Bars in the United States have been slammed for trivializing the suffering of hundreds of victims by serving up a cocktail called an ‘Irish car bomb.”
An IRA victim’s group, Fair, has criticized the selling of the cocktail claiming the suffering of bomb attack victims, who have been maimed or killed, should not be celebrated in such a way.
Willie Frazer, a spokesman for the group said “It is disgusting that IRA car bombs which killed and maimed so many in Northern Ireland are being trivialized or celebrated in this way.
"I would have expected Americans, of all people, to behave more sensitively and responsibly. How would they like it if we developed the Al-Qaeda car bomb, the Twin Towers cocktail, or the 9/11 ice-cream sundae?"
The group has called for authorities in the United States to clamp down on the sales of the cocktail and asked that the websites advertising the drink be shut down.
Frazer said “All those who drink this cocktail and see it as a great joke wouldn't think it funny if they were caught in a car bomb themselves.
“I'd challenge them to meet victims of bombings – people who have lost arms and legs and are scarred for life."
The cocktail made from Guinness, Bailey’s Irish cream and whiskey has become hugely popular in the United States.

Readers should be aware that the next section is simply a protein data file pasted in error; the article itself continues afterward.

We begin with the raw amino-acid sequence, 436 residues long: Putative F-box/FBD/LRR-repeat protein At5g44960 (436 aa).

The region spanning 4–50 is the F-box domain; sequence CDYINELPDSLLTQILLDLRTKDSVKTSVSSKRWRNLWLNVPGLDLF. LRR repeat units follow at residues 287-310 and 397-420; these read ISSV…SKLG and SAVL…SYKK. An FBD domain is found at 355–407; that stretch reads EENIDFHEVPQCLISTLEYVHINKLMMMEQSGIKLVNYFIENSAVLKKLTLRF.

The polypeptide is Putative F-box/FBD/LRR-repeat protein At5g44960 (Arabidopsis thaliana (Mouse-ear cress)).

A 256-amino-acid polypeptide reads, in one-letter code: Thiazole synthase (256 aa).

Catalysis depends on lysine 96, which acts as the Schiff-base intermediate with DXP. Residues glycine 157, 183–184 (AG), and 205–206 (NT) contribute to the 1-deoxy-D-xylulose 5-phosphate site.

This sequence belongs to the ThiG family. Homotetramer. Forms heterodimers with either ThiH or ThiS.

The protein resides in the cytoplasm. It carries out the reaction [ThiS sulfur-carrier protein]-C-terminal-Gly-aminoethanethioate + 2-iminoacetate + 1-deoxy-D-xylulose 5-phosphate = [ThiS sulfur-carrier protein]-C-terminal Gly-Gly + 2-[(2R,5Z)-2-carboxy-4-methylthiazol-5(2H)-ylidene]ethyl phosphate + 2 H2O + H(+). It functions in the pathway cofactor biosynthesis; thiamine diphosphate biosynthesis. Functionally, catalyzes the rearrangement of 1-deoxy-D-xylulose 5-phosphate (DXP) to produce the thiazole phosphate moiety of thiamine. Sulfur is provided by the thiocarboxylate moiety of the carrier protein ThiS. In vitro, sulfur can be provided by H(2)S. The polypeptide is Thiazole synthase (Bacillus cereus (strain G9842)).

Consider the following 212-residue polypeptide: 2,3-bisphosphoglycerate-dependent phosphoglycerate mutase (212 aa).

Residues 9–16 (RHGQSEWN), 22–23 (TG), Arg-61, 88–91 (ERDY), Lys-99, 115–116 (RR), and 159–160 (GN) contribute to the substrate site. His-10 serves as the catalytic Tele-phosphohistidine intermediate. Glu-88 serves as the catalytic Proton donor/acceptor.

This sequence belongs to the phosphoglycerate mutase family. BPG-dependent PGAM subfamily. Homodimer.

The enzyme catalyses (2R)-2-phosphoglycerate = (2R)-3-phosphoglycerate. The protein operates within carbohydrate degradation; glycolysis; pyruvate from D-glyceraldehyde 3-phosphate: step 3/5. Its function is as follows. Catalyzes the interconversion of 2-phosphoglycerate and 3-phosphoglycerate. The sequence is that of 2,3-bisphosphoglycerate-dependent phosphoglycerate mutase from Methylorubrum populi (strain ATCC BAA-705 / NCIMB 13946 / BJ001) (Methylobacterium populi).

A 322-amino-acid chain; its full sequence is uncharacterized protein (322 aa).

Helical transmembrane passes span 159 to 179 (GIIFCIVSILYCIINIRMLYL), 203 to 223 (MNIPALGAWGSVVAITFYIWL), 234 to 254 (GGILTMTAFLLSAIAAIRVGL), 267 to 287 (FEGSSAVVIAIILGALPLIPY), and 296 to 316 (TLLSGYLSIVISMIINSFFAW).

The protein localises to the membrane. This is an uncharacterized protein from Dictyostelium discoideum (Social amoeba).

An Irish poker player, visiting Las Vegas was shocked to see the drink advertised in lights outside O’Shea’s casino.
“I was stunned when I saw an 'Irish car bomb' advertised in lights at a Vegas casino. You'd never see anything like that at home,” he told the Irish Sunday Tribune.
The story goes that the drink was invented 30 years ago by Charles Burke Cronin Oat, owner and bartender at Wilson’s Saloon, Connecticut.
While experimenting with drinks he added whiskey to Bailey’s Irish cream, in a shot glass and it bubbled like an explosion. He remarked “the IRA just showed up.”
During his experimenting, adding whiskey to the Bailey's Irish cream made the shot glass bubble up like an explosion, causing Oat to remark that "the IRA just showed up".
The drink is made by dropping this shot of Bailey’s and whiskey into a pint of Guinness. If not drunk immediately the drink will curdle.
Some bars in the United States have refused to sell the cocktail as they find the name offensive. However Irish car bomb ice-cream sundaes and cupcakes are now also selling well. The drink even has its own website, www.irishcarbomb.com.